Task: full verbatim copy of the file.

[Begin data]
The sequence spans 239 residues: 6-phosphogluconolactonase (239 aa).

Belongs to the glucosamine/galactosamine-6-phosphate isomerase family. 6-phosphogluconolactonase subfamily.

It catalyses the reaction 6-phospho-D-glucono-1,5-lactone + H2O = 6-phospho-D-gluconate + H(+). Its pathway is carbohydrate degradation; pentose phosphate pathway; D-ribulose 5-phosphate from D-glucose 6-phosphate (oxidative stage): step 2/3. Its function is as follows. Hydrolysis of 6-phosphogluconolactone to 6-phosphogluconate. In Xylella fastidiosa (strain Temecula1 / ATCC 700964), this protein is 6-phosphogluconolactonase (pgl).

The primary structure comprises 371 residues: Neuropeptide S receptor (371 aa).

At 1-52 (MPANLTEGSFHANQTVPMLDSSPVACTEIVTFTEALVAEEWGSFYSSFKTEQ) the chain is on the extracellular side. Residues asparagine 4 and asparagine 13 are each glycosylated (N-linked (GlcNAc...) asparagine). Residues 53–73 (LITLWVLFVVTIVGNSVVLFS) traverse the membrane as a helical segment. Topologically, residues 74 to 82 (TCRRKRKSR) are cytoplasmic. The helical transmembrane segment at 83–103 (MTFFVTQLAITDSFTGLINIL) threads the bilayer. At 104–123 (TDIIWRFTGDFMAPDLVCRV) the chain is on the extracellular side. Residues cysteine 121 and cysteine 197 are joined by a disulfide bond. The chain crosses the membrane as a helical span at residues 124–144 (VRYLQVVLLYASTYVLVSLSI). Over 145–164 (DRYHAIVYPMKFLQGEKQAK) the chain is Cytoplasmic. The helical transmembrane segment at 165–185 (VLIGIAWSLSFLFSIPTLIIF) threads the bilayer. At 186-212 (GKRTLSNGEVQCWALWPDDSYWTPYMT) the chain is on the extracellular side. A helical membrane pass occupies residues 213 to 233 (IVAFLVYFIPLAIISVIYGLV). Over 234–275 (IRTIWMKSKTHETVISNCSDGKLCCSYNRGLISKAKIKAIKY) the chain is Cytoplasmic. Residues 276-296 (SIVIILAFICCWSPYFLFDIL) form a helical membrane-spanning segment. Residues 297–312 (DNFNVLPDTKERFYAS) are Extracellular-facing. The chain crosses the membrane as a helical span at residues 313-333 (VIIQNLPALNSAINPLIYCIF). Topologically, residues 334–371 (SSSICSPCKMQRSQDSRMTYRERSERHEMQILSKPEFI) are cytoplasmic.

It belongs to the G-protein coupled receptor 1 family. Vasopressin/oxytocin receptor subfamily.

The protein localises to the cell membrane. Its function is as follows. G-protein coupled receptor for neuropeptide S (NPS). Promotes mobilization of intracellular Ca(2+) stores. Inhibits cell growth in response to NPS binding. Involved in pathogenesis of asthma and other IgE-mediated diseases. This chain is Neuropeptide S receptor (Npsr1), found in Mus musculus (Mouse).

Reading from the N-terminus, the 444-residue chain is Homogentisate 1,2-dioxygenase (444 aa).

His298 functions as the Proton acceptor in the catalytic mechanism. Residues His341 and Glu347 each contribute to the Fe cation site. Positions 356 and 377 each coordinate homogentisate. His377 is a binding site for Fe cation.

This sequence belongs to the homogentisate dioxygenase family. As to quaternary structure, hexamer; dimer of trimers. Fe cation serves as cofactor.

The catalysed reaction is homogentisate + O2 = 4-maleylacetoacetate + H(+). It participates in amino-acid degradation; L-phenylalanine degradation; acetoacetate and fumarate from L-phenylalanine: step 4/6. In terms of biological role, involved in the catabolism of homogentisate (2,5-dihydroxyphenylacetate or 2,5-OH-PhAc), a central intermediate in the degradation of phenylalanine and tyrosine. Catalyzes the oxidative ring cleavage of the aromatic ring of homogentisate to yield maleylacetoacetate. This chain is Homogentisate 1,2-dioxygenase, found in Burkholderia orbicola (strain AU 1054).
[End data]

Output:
The sequence spans 239 residues: 6-phosphogluconolactonase (239 aa).

Belongs to the glucosamine/galactosamine-6-phosphate isomerase family. 6-phosphogluconolactonase subfamily.

It catalyses the reaction 6-phospho-D-glucono-1,5-lactone + H2O = 6-phospho-D-gluconate + H(+). Its pathway is carbohydrate degradation; pentose phosphate pathway; D-ribulose 5-phosphate from D-glucose 6-phosphate (oxidative stage): step 2/3. Its function is as follows. Hydrolysis of 6-phosphogluconolactone to 6-phosphogluconate. In Xylella fastidiosa (strain Temecula1 / ATCC 700964), this protein is 6-phosphogluconolactonase (pgl).

The primary structure comprises 371 residues: Neuropeptide S receptor (371 aa).

At 1-52 (MPANLTEGSFHANQTVPMLDSSPVACTEIVTFTEALVAEEWGSFYSSFKTEQ) the chain is on the extracellular side. Residues asparagine 4 and asparagine 13 are each glycosylated (N-linked (GlcNAc...) asparagine). Residues 53–73 (LITLWVLFVVTIVGNSVVLFS) traverse the membrane as a helical segment. Topologically, residues 74 to 82 (TCRRKRKSR) are cytoplasmic. The helical transmembrane segment at 83–103 (MTFFVTQLAITDSFTGLINIL) threads the bilayer. At 104–123 (TDIIWRFTGDFMAPDLVCRV) the chain is on the extracellular side. Residues cysteine 121 and cysteine 197 are joined by a disulfide bond. The chain crosses the membrane as a helical span at residues 124–144 (VRYLQVVLLYASTYVLVSLSI). Over 145–164 (DRYHAIVYPMKFLQGEKQAK) the chain is Cytoplasmic. The helical transmembrane segment at 165–185 (VLIGIAWSLSFLFSIPTLIIF) threads the bilayer. At 186-212 (GKRTLSNGEVQCWALWPDDSYWTPYMT) the chain is on the extracellular side. A helical membrane pass occupies residues 213 to 233 (IVAFLVYFIPLAIISVIYGLV). Over 234–275 (IRTIWMKSKTHETVISNCSDGKLCCSYNRGLISKAKIKAIKY) the chain is Cytoplasmic. Residues 276-296 (SIVIILAFICCWSPYFLFDIL) form a helical membrane-spanning segment. Residues 297–312 (DNFNVLPDTKERFYAS) are Extracellular-facing. The chain crosses the membrane as a helical span at residues 313-333 (VIIQNLPALNSAINPLIYCIF). Topologically, residues 334–371 (SSSICSPCKMQRSQDSRMTYRERSERHEMQILSKPEFI) are cytoplasmic.

It belongs to the G-protein coupled receptor 1 family. Vasopressin/oxytocin receptor subfamily.

The protein localises to the cell membrane. Its function is as follows. G-protein coupled receptor for neuropeptide S (NPS). Promotes mobilization of intracellular Ca(2+) stores. Inhibits cell growth in response to NPS binding. Involved in pathogenesis of asthma and other IgE-mediated diseases. This chain is Neuropeptide S receptor (Npsr1), found in Mus musculus (Mouse).

Reading from the N-terminus, the 444-residue chain is Homogentisate 1,2-dioxygenase (444 aa).

His298 functions as the Proton acceptor in the catalytic mechanism. Residues His341 and Glu347 each contribute to the Fe cation site. Positions 356 and 377 each coordinate homogentisate. His377 is a binding site for Fe cation.

This sequence belongs to the homogentisate dioxygenase family. As to quaternary structure, hexamer; dimer of trimers. Fe cation serves as cofactor.

The catalysed reaction is homogentisate + O2 = 4-maleylacetoacetate + H(+). It participates in amino-acid degradation; L-phenylalanine degradation; acetoacetate and fumarate from L-phenylalanine: step 4/6. In terms of biological role, involved in the catabolism of homogentisate (2,5-dihydroxyphenylacetate or 2,5-OH-PhAc), a central intermediate in the degradation of phenylalanine and tyrosine. Catalyzes the oxidative ring cleavage of the aromatic ring of homogentisate to yield maleylacetoacetate. This chain is Homogentisate 1,2-dioxygenase, found in Burkholderia orbicola (strain AU 1054).